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Vulnerable ratepayers to be considered in rates policy

By Claire Ottaviano

THE City of Swan will go back to the drawing board to refine a proposed policy outlining how the City collects its overdue rates and fees.

In March, Council resolved to review the current process for collecting overdue rates and create a rates collection policy.

The new policy came back to Council for approval last week but was deferred for further consideration.

The motion by Cr Rashelle Predovnik asked for the policy to define categories of vulnerable ratepayers who might not be able to respond to rate notices as well as an alternative process and timeframe to recover rates debts from people in the vulnerable ratepayer category.

It also asked to improve communications with ratepayers whose homes the City plan to sell to recoup unpaid rates.

The City of Swan has sold two homes to recover debts from unpaid rates in the past 20 years and is currently owed $15 million in rates.

Cr Predovnik said while rates debt collection was important, it could not be a ‘one size fits all’ approach.

“I applaud Council for its willingness to look at ways to identify those in our system who are vulnerable much earlier on in the debt collection process,” she said.

“Including those in domestic violence situations, the long-term unemployed and those who can’t work because of illness, disability or other challenges.

“Not everyone ticks the boxes we currently have in our system.”

The Midland/Guildford Ward councillor door knocked residents on the City’s current sell list to see who had “slipped through the cracks” and why.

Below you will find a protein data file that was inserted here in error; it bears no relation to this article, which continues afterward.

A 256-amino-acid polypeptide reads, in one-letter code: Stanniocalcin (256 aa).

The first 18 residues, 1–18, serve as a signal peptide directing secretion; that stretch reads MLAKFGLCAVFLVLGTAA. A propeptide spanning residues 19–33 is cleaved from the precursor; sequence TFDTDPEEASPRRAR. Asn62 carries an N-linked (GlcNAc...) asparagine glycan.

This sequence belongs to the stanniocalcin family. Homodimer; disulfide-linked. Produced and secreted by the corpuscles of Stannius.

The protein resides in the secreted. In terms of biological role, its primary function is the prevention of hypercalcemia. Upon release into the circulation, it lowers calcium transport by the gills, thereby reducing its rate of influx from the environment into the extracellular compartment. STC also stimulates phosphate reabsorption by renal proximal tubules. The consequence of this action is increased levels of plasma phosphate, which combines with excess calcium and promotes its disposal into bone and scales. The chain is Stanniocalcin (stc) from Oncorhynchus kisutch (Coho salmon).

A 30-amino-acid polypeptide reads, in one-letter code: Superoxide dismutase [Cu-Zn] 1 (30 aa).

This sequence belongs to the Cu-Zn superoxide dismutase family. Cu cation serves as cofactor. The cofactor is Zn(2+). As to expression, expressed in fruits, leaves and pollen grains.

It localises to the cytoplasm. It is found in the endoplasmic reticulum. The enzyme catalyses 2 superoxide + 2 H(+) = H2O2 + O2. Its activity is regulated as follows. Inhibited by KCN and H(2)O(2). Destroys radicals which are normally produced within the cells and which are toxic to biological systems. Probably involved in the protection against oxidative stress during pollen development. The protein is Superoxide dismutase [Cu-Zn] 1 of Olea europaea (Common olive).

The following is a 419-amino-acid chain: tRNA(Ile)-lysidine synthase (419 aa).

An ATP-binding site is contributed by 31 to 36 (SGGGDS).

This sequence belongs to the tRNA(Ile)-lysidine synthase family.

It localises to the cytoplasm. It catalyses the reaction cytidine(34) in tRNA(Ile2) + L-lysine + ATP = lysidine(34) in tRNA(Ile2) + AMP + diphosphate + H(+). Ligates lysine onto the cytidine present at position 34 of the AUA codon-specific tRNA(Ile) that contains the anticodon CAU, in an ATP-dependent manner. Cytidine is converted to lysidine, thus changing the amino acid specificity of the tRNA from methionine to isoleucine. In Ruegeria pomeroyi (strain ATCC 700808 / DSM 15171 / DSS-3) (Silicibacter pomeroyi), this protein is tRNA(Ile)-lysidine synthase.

“Seeing our current process through their eyes was a game changer for me and I know we can do better here,” she said.

Warren Palmer, on behalf of Rev Stuart Fenner of the Midland Anglican Parish, spoke at the Council forum on June 2 against staff’s proposed policy.

“As someone who works in Midland providing support services for those experiencing homelessness and food insecurities I believe Council’s approach to selling homes of those who are in long term rates arrears is discriminatory and out of touch with community standards,” he said.

“While I appreciate there are instances where the sale of someone’s home is the only appropriate action to take… the debt collection policy should include processes to identify the vulnerable including those affected by divorce, terminal illness, domestic violence, long term unemployment and disability.”

Council will be briefed on the amended report in September.

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